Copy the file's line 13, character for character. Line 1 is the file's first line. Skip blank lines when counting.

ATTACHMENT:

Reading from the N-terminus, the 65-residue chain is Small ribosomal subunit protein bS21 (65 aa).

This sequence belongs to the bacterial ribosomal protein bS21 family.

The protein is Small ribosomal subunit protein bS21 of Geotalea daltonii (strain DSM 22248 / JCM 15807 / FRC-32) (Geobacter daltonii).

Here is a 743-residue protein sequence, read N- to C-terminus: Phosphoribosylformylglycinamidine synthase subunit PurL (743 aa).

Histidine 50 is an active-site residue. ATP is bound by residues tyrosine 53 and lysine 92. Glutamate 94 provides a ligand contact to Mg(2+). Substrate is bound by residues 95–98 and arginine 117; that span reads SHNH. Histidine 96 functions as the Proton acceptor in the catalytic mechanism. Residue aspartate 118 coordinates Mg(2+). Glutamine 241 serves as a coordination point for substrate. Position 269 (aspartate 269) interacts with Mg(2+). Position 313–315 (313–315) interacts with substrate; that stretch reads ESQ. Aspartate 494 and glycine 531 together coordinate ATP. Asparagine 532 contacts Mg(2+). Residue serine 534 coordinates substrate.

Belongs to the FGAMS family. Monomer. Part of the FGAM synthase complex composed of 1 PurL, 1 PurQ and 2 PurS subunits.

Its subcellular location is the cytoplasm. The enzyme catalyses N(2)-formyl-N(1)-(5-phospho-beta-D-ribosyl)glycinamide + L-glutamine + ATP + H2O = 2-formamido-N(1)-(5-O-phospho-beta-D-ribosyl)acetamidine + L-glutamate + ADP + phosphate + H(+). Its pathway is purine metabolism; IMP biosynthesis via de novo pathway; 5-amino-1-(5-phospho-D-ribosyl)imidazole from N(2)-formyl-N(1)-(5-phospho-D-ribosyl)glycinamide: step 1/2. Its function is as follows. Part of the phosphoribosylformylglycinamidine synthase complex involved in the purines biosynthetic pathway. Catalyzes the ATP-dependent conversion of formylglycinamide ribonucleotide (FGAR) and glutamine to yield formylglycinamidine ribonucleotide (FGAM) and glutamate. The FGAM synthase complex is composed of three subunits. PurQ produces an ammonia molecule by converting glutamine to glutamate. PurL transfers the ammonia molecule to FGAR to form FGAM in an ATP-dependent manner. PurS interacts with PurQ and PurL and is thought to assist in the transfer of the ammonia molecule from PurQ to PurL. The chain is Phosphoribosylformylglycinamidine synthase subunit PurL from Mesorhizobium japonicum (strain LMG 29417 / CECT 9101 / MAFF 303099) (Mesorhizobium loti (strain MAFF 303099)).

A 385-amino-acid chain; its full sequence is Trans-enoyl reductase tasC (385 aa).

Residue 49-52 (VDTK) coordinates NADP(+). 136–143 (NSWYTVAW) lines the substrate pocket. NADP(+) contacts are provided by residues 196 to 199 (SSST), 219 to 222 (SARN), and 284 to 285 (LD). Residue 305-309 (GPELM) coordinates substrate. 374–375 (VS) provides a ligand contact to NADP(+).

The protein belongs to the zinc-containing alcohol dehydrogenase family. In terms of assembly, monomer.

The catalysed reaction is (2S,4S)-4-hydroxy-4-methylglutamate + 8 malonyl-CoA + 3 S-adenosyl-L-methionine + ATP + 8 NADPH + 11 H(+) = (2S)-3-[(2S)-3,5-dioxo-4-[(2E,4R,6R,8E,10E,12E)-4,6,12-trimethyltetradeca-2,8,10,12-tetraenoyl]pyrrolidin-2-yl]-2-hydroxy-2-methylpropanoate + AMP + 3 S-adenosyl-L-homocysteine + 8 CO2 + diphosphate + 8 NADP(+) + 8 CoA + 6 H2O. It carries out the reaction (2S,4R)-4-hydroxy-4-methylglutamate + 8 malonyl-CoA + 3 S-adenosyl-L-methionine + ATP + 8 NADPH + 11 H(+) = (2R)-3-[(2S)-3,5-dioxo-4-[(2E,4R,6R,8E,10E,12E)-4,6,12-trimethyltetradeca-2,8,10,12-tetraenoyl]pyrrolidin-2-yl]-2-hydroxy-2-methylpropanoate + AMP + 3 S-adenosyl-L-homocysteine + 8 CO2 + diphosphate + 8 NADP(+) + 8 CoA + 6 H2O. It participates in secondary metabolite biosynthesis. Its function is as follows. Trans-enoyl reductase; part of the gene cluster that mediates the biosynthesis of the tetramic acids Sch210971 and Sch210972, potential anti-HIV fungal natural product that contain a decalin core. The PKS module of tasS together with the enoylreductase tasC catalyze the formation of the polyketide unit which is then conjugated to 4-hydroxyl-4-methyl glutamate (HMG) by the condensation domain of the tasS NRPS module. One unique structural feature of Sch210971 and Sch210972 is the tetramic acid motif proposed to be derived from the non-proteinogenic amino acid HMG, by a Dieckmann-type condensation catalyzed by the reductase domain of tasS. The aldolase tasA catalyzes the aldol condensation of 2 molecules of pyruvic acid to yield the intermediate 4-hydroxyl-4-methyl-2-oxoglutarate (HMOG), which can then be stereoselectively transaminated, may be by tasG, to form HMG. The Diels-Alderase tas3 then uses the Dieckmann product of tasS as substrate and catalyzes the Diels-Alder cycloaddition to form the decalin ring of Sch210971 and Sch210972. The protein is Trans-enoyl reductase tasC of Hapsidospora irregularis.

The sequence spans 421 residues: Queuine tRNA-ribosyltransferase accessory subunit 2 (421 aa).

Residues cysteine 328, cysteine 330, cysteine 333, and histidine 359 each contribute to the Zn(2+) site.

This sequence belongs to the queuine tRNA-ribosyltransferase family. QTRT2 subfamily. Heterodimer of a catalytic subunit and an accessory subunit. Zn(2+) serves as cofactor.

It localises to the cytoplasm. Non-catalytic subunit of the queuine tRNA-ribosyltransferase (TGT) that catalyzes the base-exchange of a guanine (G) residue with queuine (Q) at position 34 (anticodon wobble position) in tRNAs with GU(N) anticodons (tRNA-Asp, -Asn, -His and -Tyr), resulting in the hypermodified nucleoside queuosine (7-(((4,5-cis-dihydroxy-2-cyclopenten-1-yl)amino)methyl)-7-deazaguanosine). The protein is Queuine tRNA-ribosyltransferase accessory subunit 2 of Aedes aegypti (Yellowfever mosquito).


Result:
Residues cysteine 328, cysteine 330, cysteine 333, and histidine 359 each contribute to the Zn(2+) site.